# B A quick question about entanglement

1. Dec 17, 2016

### rede96

I'm just an interested layman with no back ground in physics so please excuse my ignorance.

As I understand it, due to the uncertainty principle it isn't possible to know both the X and Z spin component for example, of an electron simultaneously.

So if I took pair of entangled electrons and measured one in the X axis and got an 'Up' result, what would I observe if I measured the second in say the Z axis?

2. Dec 17, 2016

### Staff: Mentor

You would have a 50% chance of measuring up on the z-axis, 50% chance of measuring down.

That's because the angle between the x and z axes is 90 degrees. In general, if you measure "up" on the x-axis, your probability of getting "up" on any other axis will be $\sin^2\frac{\theta}{2}$ where $\theta$ is the angle between them. (That's assuming the most commonly case of spin-entangled electrons, where the spins are always opposite on the same axis).

The uncertainty principle is at work here because when you measured the pair and found that it is in the state "one is spin-up on the x-axis, the other is spin-down on the x-axis" you became uncertain about the result of the z-axis measurement.

Last edited: Dec 17, 2016
3. Dec 17, 2016

### vanhees71

The uncertainty principle doesn't simply tell you that you cannot know the values of the spin of the electron along the $x$ and $z$ direction but that indeed these two observables cannot take both determined values, i.e., you cannot prepare an electron such that both of these spin components have a determined value. The mathematical formalism of quantum theory tells you that you can only know the spin component in one direction and the total magnitude of the spin, which is $s(s+1) \hbar^2$. For an electron $s=1/2$ (one says that the electron is a spin-1/2 particle). The possible values of the spin component in an arbitrary direction (usually chosen as the $z$ direction of a Cartesian coordinate system) are $\sigma_z \in \{\hbar/2,-\hbar/2 \}$.

However, as Nugatory said, you know the probability for measuring $\sigma_x=\hbar/2$ if the electron is in a state of definite $\sigma_z$. That's the content of quantum states: It gives the probabilities for measuring values of any observable.

4. Dec 17, 2016

### rede96

Thanks for the reply. I thought that might be the case but what I didn't quite get is that if I measure a pair of entangled particles and get say 'Up' in the X axis and 'Up' again in the Z axis of the other particle then I know both components of Spin, which I thought was allowed?

So it it just as simple that if I measure one component then the other result I get can only be assumed to be a random result and not representative of both components of spin? If that is the case, how can we prove that it is just random? If that makes sense.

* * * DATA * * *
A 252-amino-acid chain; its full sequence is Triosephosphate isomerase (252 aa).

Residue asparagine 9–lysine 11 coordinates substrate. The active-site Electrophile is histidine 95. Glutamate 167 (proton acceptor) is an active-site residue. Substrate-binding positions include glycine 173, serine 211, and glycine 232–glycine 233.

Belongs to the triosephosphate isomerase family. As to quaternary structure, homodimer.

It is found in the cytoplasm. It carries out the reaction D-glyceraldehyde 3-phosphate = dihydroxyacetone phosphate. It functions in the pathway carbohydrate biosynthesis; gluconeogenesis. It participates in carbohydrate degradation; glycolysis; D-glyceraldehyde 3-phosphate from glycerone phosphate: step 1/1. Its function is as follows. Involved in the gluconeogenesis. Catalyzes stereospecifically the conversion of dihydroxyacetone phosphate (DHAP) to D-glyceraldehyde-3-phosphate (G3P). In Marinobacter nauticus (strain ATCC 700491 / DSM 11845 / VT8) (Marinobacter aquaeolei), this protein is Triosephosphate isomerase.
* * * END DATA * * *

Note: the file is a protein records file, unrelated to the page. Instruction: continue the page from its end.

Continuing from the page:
5. Dec 17, 2016

### Staff: Mentor

No, you know one component of spin (the one that you actually measured) for each electron. The unmeasured components do not have any value (not "we don't know what the value is because we haven't looked", but "no value, the same way I don't have a lap when I'm standing up"). Quantum mechanics tells us what the probability is of getting this result or that result if we measure, but says nothing about things that aren't measured.

We take a very large number of electron pairs, one member of which has been measured spin-up on the x-axis, and measure the z-axis spin of the other. When half the z-axis measurements come out spin-up and the other half come out spin-down, we have that 50/50 random. (That $\sin^2$ rule I mentioned above is experimentally confirmed in the same way).

6. Dec 17, 2016

### DrChinese

Good question. You can ask it either way: how can you prove you DO know the spin of both?

If you take a particle with X axis UP and measure again in the X directions, you will get UP again. And again and again. If that "other" electron was Z=DOWN, and you measured this one's Z, you will have a 50-50 chance of getting Z=DOWN. That is because it does not have simultaneously well defined X and Z spin components.

Bell's Theorem starts with the idea that an electron DOES have simultaneously well defined X and Z spin components (various 2 non-commuting components actually) and derives a contradiction with the predictions of Quantum Mechanics.

7. Dec 18, 2016

### rede96

I think the point I was making is that we can physically measure the different components of spin of a pair of entangled electrons. (X on one and Z on the other) Hence why I asked the question. And I assumed as you pointed out, that if I measure the X component of one of the pairs and get 'UP' then I will always get 'UP' and if I measure the Z component of the other one of the pairs and get 'Down' then I will always get 'Down' is that right?

I know that if I measure a different component of spin on the same particle then then the outcome is a 50/50 probability, (at 90 degrees to the original angle) but that's the same of any particle, entangled or not.

So where I am getting confused is that if I did the Bell test (Sorry not sure what its actually called) with just random particles that were not entangled then I would get the same result. So it doesn't really tell me anything about how entanglement works. If that makes sense?

8. Dec 18, 2016

### rede96